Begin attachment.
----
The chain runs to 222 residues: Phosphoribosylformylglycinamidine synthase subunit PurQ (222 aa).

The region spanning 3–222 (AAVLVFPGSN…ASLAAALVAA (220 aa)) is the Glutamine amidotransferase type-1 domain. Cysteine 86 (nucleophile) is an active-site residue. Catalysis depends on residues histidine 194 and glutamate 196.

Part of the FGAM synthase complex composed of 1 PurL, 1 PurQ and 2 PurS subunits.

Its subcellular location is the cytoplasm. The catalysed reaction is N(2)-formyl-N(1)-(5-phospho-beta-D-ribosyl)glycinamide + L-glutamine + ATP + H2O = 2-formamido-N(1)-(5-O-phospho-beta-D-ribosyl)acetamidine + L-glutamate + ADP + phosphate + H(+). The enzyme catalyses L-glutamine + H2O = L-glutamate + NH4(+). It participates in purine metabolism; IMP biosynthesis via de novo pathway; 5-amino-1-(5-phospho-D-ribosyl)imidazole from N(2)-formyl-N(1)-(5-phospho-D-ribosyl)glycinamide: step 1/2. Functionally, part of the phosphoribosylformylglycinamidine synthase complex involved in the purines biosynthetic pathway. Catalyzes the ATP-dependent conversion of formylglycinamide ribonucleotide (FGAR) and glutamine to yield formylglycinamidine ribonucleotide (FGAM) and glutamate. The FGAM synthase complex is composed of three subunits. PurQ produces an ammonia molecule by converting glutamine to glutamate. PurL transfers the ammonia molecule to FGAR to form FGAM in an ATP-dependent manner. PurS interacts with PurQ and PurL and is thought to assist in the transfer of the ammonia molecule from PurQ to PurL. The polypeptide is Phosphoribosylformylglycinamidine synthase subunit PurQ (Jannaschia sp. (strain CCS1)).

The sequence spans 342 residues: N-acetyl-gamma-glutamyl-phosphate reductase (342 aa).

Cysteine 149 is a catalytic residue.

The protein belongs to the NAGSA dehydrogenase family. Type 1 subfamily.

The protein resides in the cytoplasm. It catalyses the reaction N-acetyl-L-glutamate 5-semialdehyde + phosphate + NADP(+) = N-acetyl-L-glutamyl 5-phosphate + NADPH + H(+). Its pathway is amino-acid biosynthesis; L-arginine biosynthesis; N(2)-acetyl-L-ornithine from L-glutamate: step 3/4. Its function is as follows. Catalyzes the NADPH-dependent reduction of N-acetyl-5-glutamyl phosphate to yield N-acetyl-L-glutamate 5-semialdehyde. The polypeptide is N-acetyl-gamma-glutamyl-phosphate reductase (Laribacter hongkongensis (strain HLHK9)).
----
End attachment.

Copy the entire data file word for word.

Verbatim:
The chain runs to 222 residues: Phosphoribosylformylglycinamidine synthase subunit PurQ (222 aa).

The region spanning 3–222 (AAVLVFPGSN…ASLAAALVAA (220 aa)) is the Glutamine amidotransferase type-1 domain. Cysteine 86 (nucleophile) is an active-site residue. Catalysis depends on residues histidine 194 and glutamate 196.

Part of the FGAM synthase complex composed of 1 PurL, 1 PurQ and 2 PurS subunits.

Its subcellular location is the cytoplasm. The catalysed reaction is N(2)-formyl-N(1)-(5-phospho-beta-D-ribosyl)glycinamide + L-glutamine + ATP + H2O = 2-formamido-N(1)-(5-O-phospho-beta-D-ribosyl)acetamidine + L-glutamate + ADP + phosphate + H(+). The enzyme catalyses L-glutamine + H2O = L-glutamate + NH4(+). It participates in purine metabolism; IMP biosynthesis via de novo pathway; 5-amino-1-(5-phospho-D-ribosyl)imidazole from N(2)-formyl-N(1)-(5-phospho-D-ribosyl)glycinamide: step 1/2. Functionally, part of the phosphoribosylformylglycinamidine synthase complex involved in the purines biosynthetic pathway. Catalyzes the ATP-dependent conversion of formylglycinamide ribonucleotide (FGAR) and glutamine to yield formylglycinamidine ribonucleotide (FGAM) and glutamate. The FGAM synthase complex is composed of three subunits. PurQ produces an ammonia molecule by converting glutamine to glutamate. PurL transfers the ammonia molecule to FGAR to form FGAM in an ATP-dependent manner. PurS interacts with PurQ and PurL and is thought to assist in the transfer of the ammonia molecule from PurQ to PurL. The polypeptide is Phosphoribosylformylglycinamidine synthase subunit PurQ (Jannaschia sp. (strain CCS1)).

The sequence spans 342 residues: N-acetyl-gamma-glutamyl-phosphate reductase (342 aa).

Cysteine 149 is a catalytic residue.

The protein belongs to the NAGSA dehydrogenase family. Type 1 subfamily.

The protein resides in the cytoplasm. It catalyses the reaction N-acetyl-L-glutamate 5-semialdehyde + phosphate + NADP(+) = N-acetyl-L-glutamyl 5-phosphate + NADPH + H(+). Its pathway is amino-acid biosynthesis; L-arginine biosynthesis; N(2)-acetyl-L-ornithine from L-glutamate: step 3/4. Its function is as follows. Catalyzes the NADPH-dependent reduction of N-acetyl-5-glutamyl phosphate to yield N-acetyl-L-glutamate 5-semialdehyde. The polypeptide is N-acetyl-gamma-glutamyl-phosphate reductase (Laribacter hongkongensis (strain HLHK9)).